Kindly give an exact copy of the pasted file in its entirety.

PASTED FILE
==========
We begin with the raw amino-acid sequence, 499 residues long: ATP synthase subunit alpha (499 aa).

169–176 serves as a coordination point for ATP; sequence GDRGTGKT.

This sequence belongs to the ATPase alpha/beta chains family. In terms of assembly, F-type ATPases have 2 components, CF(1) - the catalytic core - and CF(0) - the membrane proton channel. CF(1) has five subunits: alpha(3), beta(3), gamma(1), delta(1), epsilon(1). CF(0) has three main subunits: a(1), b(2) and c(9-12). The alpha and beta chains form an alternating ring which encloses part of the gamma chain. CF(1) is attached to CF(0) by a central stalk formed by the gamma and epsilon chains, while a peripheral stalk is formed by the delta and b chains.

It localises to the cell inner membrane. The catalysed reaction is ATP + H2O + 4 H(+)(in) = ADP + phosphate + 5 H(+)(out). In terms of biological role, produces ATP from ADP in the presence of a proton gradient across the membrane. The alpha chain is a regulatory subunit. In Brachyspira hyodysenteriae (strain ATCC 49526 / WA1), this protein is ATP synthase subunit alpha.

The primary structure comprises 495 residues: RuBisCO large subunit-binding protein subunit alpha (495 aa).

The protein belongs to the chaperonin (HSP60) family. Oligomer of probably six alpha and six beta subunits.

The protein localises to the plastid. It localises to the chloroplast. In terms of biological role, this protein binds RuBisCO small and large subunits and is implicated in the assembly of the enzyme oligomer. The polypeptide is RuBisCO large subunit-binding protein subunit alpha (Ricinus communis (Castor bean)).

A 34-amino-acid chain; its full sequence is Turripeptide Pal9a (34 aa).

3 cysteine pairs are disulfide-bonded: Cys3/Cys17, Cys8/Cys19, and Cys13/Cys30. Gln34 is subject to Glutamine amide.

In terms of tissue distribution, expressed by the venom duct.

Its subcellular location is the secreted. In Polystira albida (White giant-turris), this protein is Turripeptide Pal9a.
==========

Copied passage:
We begin with the raw amino-acid sequence, 499 residues long: ATP synthase subunit alpha (499 aa).

169–176 serves as a coordination point for ATP; sequence GDRGTGKT.

This sequence belongs to the ATPase alpha/beta chains family. In terms of assembly, F-type ATPases have 2 components, CF(1) - the catalytic core - and CF(0) - the membrane proton channel. CF(1) has five subunits: alpha(3), beta(3), gamma(1), delta(1), epsilon(1). CF(0) has three main subunits: a(1), b(2) and c(9-12). The alpha and beta chains form an alternating ring which encloses part of the gamma chain. CF(1) is attached to CF(0) by a central stalk formed by the gamma and epsilon chains, while a peripheral stalk is formed by the delta and b chains.

It localises to the cell inner membrane. The catalysed reaction is ATP + H2O + 4 H(+)(in) = ADP + phosphate + 5 H(+)(out). In terms of biological role, produces ATP from ADP in the presence of a proton gradient across the membrane. The alpha chain is a regulatory subunit. In Brachyspira hyodysenteriae (strain ATCC 49526 / WA1), this protein is ATP synthase subunit alpha.

The primary structure comprises 495 residues: RuBisCO large subunit-binding protein subunit alpha (495 aa).

The protein belongs to the chaperonin (HSP60) family. Oligomer of probably six alpha and six beta subunits.

The protein localises to the plastid. It localises to the chloroplast. In terms of biological role, this protein binds RuBisCO small and large subunits and is implicated in the assembly of the enzyme oligomer. The polypeptide is RuBisCO large subunit-binding protein subunit alpha (Ricinus communis (Castor bean)).

A 34-amino-acid chain; its full sequence is Turripeptide Pal9a (34 aa).

3 cysteine pairs are disulfide-bonded: Cys3/Cys17, Cys8/Cys19, and Cys13/Cys30. Gln34 is subject to Glutamine amide.

In terms of tissue distribution, expressed by the venom duct.

Its subcellular location is the secreted. In Polystira albida (White giant-turris), this protein is Turripeptide Pal9a.